The road to Sinjar passes through dozens of bleak, damp, wrecked villages. Their houses have crumpled under shellfire, the gateways lie in the street, a mosque sprawls half way across a road, its silver metal crescent resting on its side on the pavement. So swiftly have the Islamist al-Nusra group retreated through the fog and rain that the Syrian army has not had time to erase their equally bleak graffiti. “This country will not be ruled except by the Quran and the sharia law,” says one.
Oh yes, it will. Syrian military trucks, ankle deep in mud, some of them new Russian models, are grinding through the murk with thousands of boxes of new artillery ammunition, green oblong boxes and bright wooden crates of mortar rounds. Some arrive packed in container lorries, and drenched Syrian troops heave them to pick-up trucks and jeeps. The Independent is the first foreign media to visit the front line in Idlib province. The air pressure changes and a big gun starts banging off shells from two streets away.
You notice the small things at times like this. A soldier, muffled from the cold by a blanket round his head, picks his way through the wet garbage of the street by what was Sinjar railway station, and shakes his head, and bangs the flat of his hand against his left ear as the gun fires. Two of his comrades warm their hands by a fire in which pieces of furniture – a bedroom cupboard door, with thin-painted yellow patterns on the wood – are smouldering.
When they fought their way into the town this month and battered on down the road to recapture the Abu Duhour airbase – three of its original defenders were captured by al-Nusra and are still being held three years later in the provincial capital of Idlib, fate unknown – Syrian soldiers found that al-Nusra had taken their families out of the town and torn up the single-track Damascus-Aleppo railway line. To sell the steel in Turkey is the popular explanation. Signals lie on an embankment, rails twist off the permanent way. But you can still see what passed for daily life in Nusraland. Five-foot high iron canisters stand by the roadway, a pit of black sludge underneath, the primitive oil refineries with which the Islamists sold the local black gold to the truck and petrol drivers. “Oil refining” is handwritten on a wall – in case you have missed the pits – and “Bank change” on other walls.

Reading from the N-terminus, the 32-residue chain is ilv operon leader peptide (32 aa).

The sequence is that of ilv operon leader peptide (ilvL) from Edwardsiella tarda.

The drivers apparently bought in US dollars and Turkish currency to pay for their smuggled goods. Then there are other signs which speak of a weird normality within war: “Frigidaire repairs”; “pharmacy”; “mechanic”; “flour”. Did the militiamen and their families really have fridges to fix? And could they still visit Dr Adel Khreim whose painted wall advertisement stands close to the station? There are the vestiges of ancient cities on the road north – a ruined palace at Qasr Abu Samra of black volcanic rock – and the remains of more recent “civilisations”: a scorched and semi-armoured al-Nusra vehicle, a burnt-out tank in the gully of the highway.
In the office of the local Syrian field commander – he is a thickset man with a round face and rather a lot of energy, he almost shouts his replies but is under orders to remain anonymous – you listen to a list of villages which have been captured. “Despite [the] Astana [talks], we were ordered to head north-east along the line of the railway,” he announces. On military maps, Islamist-held areas are coloured blue, Syrian army territory green. The green on the map is pushing north. “Even the Nusra said that if we captured Sinjar, we would take the airbase – and that’s what happened.”